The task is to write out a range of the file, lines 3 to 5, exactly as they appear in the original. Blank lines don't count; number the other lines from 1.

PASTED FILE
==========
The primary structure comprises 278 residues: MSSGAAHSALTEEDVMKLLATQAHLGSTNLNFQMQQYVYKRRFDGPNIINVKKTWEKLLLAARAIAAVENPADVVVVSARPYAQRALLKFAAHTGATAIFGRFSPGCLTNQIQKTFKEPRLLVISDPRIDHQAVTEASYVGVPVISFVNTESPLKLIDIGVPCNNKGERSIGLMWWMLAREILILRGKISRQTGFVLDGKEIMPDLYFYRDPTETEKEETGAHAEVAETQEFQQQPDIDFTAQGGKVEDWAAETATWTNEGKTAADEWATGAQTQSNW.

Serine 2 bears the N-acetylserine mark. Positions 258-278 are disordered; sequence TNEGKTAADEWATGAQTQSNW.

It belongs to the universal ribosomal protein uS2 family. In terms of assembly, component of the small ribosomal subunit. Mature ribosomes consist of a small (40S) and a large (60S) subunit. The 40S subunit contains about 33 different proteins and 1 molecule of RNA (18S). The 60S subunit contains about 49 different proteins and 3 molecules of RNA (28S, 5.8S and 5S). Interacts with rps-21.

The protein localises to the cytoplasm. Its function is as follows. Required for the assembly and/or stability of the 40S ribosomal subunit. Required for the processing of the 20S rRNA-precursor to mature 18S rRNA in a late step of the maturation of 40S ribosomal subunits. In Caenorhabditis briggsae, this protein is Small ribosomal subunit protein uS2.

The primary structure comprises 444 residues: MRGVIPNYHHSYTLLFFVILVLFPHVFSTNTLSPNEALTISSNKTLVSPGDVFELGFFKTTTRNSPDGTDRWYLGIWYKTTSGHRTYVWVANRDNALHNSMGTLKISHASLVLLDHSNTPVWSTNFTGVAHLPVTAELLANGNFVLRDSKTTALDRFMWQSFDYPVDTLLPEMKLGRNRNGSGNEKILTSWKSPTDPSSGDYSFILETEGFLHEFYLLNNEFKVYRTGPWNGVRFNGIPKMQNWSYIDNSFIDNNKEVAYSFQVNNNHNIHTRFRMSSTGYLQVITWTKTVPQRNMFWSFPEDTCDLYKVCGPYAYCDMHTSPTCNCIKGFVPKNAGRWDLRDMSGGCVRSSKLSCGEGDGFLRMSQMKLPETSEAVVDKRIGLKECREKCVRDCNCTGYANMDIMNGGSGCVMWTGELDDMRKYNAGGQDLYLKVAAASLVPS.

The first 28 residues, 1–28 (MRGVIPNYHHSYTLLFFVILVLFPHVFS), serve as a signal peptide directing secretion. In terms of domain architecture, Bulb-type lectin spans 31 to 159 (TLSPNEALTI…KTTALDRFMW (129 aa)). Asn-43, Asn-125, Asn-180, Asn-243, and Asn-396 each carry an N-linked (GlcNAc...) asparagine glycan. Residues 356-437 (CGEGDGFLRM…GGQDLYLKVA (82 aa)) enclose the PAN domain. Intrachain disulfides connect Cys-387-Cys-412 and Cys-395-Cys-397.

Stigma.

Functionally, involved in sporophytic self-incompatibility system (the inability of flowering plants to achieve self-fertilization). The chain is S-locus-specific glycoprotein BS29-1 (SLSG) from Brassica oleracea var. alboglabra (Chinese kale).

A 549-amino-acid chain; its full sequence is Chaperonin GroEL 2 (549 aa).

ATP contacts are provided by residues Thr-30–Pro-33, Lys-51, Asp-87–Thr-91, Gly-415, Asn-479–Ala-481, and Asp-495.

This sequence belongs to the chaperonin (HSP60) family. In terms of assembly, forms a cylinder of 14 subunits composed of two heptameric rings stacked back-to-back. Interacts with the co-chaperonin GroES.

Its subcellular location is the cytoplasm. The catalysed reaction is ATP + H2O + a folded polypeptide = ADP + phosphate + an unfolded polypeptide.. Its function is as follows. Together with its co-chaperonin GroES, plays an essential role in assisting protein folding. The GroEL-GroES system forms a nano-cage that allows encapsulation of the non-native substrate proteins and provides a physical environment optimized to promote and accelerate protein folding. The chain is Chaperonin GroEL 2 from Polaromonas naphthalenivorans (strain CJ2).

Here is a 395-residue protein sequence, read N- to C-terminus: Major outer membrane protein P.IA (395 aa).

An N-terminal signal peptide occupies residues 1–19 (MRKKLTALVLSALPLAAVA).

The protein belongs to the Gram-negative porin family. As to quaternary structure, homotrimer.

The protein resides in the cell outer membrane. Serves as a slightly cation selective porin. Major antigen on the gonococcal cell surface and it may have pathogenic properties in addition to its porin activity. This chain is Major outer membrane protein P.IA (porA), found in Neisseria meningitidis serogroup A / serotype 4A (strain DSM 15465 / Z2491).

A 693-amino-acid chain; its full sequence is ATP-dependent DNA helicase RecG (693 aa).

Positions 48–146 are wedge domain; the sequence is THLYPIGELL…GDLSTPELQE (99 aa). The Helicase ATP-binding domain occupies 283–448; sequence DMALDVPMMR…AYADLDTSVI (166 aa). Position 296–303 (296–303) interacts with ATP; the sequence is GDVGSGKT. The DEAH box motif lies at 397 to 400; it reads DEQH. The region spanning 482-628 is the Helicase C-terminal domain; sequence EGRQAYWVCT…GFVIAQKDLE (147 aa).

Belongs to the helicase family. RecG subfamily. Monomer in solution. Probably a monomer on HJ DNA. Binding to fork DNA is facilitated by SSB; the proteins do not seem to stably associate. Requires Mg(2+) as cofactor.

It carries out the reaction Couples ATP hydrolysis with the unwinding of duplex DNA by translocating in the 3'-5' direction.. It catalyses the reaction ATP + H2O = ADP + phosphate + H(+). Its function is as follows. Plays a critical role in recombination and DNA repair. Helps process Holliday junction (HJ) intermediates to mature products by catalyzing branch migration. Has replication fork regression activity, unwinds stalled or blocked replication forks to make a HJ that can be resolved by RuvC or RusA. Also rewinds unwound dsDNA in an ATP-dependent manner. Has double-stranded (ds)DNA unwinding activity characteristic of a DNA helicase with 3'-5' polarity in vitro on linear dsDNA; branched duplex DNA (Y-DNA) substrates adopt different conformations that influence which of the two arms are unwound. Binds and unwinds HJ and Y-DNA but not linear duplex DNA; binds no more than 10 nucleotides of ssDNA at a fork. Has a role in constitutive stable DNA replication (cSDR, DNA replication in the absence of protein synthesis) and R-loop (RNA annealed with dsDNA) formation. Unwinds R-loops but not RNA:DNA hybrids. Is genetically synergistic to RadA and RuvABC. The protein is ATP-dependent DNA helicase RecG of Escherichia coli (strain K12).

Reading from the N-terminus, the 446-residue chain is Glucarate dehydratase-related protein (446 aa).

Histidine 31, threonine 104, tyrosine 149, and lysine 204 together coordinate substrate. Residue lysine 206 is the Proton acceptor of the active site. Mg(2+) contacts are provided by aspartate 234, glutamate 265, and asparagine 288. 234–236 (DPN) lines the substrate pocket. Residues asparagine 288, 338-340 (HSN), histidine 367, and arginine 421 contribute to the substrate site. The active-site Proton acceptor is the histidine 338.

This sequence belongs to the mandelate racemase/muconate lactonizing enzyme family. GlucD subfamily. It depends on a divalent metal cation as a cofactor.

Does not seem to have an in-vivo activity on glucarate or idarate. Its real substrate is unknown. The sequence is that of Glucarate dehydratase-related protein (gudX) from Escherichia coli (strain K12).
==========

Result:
It belongs to the universal ribosomal protein uS2 family. In terms of assembly, component of the small ribosomal subunit. Mature ribosomes consist of a small (40S) and a large (60S) subunit. The 40S subunit contains about 33 different proteins and 1 molecule of RNA (18S). The 60S subunit contains about 49 different proteins and 3 molecules of RNA (28S, 5.8S and 5S). Interacts with rps-21.

The protein localises to the cytoplasm. Its function is as follows. Required for the assembly and/or stability of the 40S ribosomal subunit. Required for the processing of the 20S rRNA-precursor to mature 18S rRNA in a late step of the maturation of 40S ribosomal subunits. In Caenorhabditis briggsae, this protein is Small ribosomal subunit protein uS2.

The primary structure comprises 444 residues: MRGVIPNYHHSYTLLFFVILVLFPHVFSTNTLSPNEALTISSNKTLVSPGDVFELGFFKTTTRNSPDGTDRWYLGIWYKTTSGHRTYVWVANRDNALHNSMGTLKISHASLVLLDHSNTPVWSTNFTGVAHLPVTAELLANGNFVLRDSKTTALDRFMWQSFDYPVDTLLPEMKLGRNRNGSGNEKILTSWKSPTDPSSGDYSFILETEGFLHEFYLLNNEFKVYRTGPWNGVRFNGIPKMQNWSYIDNSFIDNNKEVAYSFQVNNNHNIHTRFRMSSTGYLQVITWTKTVPQRNMFWSFPEDTCDLYKVCGPYAYCDMHTSPTCNCIKGFVPKNAGRWDLRDMSGGCVRSSKLSCGEGDGFLRMSQMKLPETSEAVVDKRIGLKECREKCVRDCNCTGYANMDIMNGGSGCVMWTGELDDMRKYNAGGQDLYLKVAAASLVPS.